I’ve been meaning to write about this for a long time, and Alex Tabarrok’s post about the NPR piece: “Government’s Empty Buildings Are Costing Taxpayers Billions” has inspired me.
The NPR article is excellent but it vastly underestimates the size of the problem. In addition to empty buildings, the Federal government owns/controls millions of acres of land that are worth hundreds of billions and perhaps even trillions of dollars. The land is not being used to its full value or potential even though maintenance costs runs in the tens of billions annually.
in 2012, it was reported that a local municipality (not even a Federal agency) had misplaced — get this — hundreds of Toyota Priuses for five years. Miami-Dade County bought them, forgot about them and then let them rot in a parking garage for a couple thousand days.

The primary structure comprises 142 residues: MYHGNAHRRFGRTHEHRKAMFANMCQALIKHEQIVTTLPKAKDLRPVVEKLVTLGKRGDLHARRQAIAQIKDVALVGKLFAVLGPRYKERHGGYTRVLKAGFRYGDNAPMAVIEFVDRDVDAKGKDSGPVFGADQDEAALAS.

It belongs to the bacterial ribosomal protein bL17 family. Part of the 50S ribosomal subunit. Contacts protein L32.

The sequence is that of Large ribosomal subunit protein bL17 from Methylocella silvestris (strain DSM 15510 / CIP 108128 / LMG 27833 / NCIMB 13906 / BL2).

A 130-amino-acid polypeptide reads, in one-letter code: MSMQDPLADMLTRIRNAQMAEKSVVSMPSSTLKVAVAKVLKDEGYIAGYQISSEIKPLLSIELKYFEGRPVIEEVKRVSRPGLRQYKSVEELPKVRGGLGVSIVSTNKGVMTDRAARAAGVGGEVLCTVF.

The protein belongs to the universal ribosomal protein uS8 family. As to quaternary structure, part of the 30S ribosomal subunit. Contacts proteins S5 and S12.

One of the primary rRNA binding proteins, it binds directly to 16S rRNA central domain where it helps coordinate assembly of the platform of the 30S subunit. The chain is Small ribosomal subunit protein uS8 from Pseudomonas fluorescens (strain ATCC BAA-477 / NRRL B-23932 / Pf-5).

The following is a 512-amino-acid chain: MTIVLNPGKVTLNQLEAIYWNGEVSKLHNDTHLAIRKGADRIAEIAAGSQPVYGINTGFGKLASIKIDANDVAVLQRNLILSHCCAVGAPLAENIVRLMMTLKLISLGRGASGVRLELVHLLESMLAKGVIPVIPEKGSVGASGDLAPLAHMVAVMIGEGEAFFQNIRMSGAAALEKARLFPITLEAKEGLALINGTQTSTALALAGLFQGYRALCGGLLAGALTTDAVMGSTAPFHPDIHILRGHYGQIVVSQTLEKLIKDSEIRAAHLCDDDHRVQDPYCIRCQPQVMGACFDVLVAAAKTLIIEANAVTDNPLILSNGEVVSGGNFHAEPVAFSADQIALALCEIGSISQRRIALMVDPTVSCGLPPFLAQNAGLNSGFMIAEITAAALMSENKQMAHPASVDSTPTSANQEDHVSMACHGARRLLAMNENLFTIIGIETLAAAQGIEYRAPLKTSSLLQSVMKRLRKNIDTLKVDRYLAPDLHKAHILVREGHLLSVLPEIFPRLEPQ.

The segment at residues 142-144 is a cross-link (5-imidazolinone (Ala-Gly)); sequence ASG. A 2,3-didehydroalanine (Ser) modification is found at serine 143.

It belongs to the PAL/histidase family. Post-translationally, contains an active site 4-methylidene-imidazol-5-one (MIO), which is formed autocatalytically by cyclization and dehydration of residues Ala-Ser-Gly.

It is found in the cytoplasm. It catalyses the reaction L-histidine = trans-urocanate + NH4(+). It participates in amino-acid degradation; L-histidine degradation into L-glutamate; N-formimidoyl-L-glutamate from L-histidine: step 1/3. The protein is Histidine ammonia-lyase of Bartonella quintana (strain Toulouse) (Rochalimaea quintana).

I am reminded of something Don Boudreaux expressed recently regarding Krugman’s Econ 101 textbook.
I’ll likely write more in a follow-up post about Jim Gwartney’s excellent presentation, but I conclude this post by asking you to suppose that the above passage from Krugman and Wells had ended not with:
An important part of your education in economics is learning to identify not just when markets work but also when they don’t work, and to judge what government policies are appropriate in each situation.
but, instead, ended with:
An important part of your education in economics is learning to identify not just when governments work but also when they don’t work, and to judge what market policies are appropriate in each situation.